RFID standards bodies

RFID standards bodies
There are two main international RFID standards bodies or standardisation bodies:

*ISO – International Standards Organisation
* EPCglobal – Electronics Product Code Global Incorporated

Although these two organisations provide the main RFID standards organisations, there is also a plethora of other standards that apply to niche areas of RFID.

In terms of the standardisation organisations ISO is the longest established. In 1996 it set up a joint committee with IEC to look at standardisation for RFID technology.

The ISO RFID standards fall into a number of categories according to the aspect of RFID that they are addressing. These include: air interface and associated protocols; data content and the formatting; conformance testing; applications; and various other smaller areas.

In addition to the ISO RFID standards, there are also the standards from EPC Global. In 1999 a number of industrial companies with MIT set an consortium known as the Auto-ID consortium with the aim of researching and standardising RFID technology.

In 2003 this organisation was split with the majority of the standardisation activities coming under a new entity called EPCglobal. The Auto-ID Center retained its activities associated with the research into RFID technologies.

ISO 18000 series RFID standards

ISO 18000 series RFID standards

The ISO 18000 series standards is a series of standards that define the air interface for the different RFID frequencies in use around the globe. There is a total of seven standards withn the ISO 18000 series as outlined in the table below:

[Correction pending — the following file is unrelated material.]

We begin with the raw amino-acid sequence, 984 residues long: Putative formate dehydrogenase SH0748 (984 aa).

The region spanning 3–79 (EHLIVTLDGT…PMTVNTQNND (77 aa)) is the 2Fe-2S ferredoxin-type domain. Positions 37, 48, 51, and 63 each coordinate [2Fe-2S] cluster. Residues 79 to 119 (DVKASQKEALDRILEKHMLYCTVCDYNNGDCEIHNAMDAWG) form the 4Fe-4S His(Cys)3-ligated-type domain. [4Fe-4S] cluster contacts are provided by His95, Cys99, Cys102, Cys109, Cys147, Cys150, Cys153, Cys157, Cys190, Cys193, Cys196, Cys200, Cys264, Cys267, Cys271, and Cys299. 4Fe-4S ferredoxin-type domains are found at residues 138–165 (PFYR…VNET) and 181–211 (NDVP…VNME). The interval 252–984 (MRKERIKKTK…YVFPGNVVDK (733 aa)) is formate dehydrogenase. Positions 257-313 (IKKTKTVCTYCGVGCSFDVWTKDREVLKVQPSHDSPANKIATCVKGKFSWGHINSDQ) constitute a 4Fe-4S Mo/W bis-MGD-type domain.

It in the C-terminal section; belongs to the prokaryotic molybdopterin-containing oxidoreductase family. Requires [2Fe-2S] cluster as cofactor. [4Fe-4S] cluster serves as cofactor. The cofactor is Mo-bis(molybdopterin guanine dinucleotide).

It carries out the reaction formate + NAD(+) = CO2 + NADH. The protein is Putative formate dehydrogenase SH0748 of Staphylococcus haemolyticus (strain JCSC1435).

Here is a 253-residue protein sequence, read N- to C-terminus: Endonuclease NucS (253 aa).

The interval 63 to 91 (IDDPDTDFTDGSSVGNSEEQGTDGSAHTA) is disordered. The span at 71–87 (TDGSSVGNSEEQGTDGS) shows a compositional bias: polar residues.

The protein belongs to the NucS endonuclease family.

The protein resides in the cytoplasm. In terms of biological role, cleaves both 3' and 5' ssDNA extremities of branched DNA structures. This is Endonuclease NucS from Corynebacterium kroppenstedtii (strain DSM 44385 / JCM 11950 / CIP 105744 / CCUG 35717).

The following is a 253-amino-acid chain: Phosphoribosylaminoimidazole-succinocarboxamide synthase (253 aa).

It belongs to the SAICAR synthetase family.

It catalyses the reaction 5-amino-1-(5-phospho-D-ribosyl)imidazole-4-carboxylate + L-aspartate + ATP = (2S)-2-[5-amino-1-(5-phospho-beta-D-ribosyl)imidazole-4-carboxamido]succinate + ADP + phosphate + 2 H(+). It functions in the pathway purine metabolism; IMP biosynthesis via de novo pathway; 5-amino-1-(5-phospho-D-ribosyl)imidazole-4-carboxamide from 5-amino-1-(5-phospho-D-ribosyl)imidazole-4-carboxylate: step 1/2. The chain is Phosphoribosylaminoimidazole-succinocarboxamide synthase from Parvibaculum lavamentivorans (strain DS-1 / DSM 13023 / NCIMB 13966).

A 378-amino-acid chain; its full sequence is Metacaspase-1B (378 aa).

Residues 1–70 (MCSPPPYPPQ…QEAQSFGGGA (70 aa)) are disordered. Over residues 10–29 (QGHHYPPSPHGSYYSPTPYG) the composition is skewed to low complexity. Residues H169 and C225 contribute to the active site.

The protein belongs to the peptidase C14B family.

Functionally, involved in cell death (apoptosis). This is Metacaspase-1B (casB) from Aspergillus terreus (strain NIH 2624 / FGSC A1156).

ISO 18000-V1 Generic parameters for air interfaces for globally accepted frequencies
ISO 18000-V2 Air interface for 135 KHz
ISO 18000-V3 Air interface for 13.56 MHz
ISO 18000-V4 Air interface for 2.45 GHz
ISO 18000-V5 Air interface for 5.8 GHz
ISO 18000-V6 Air interface for 860 MHz to 930 MHz
ISO 18000-V7 Air interface at 433.92 MHz

RFID standards are now widespread in their use, and although EPCglobal and ISO are separate organisations, there are efforts to move towards a single RFID standards scenario, rather than having two sets of competing RFID standards.

SLE5528 Chip

SLE5528 Chip
The SLE5528 is a standard, low-cost EEPROM memory smartcard with 1Kbyte storage space. I t is a protected smart card that consists of 1,024 bytes of EEPROM memory. After eight successive incorrect entries the error counter will block any subsequent attempt at PSC verification and hence any possibility to write and erase. It is no doubt that gives a sense of secure for the users.

Reading of the whole memory is always possible, and the memory can be written and erased byte by byte. The SLE5528 memory card is ISO7816 compatible, with slim card sizes (around 86 x 54 x 0.76 mm) that offer users a sense of convenience. The card is always ready for offset printing and silkscreen printing, with the data retention is up to 10 years long.

The typical applications for the memory card includes access control, staff attendance, transport payment, personal identification etc.

SLE5528 Chip Features
Contact interface
1024 x 8-bit EEPROM organization of Data Memory
024 x 1-bit Protection Memory
Byte-wise write protection of Data Memory
Not alterable Manufacturer Code for unique identification of application
Data Memory alterable only after verification of 2 Byte Programmable Security Code (PSC)
Advanced CMOS-technology optimised for security layout
SLE 5528 is 100% functional compatible to SLE 4428
ID-1(Full Size)
Material: PVC
No printing

SLE5528 Chip Applications
Access Control
e-Purse & Loyalty

Mifare Desfire EV1 4K

Mifare Desfire EV1 4K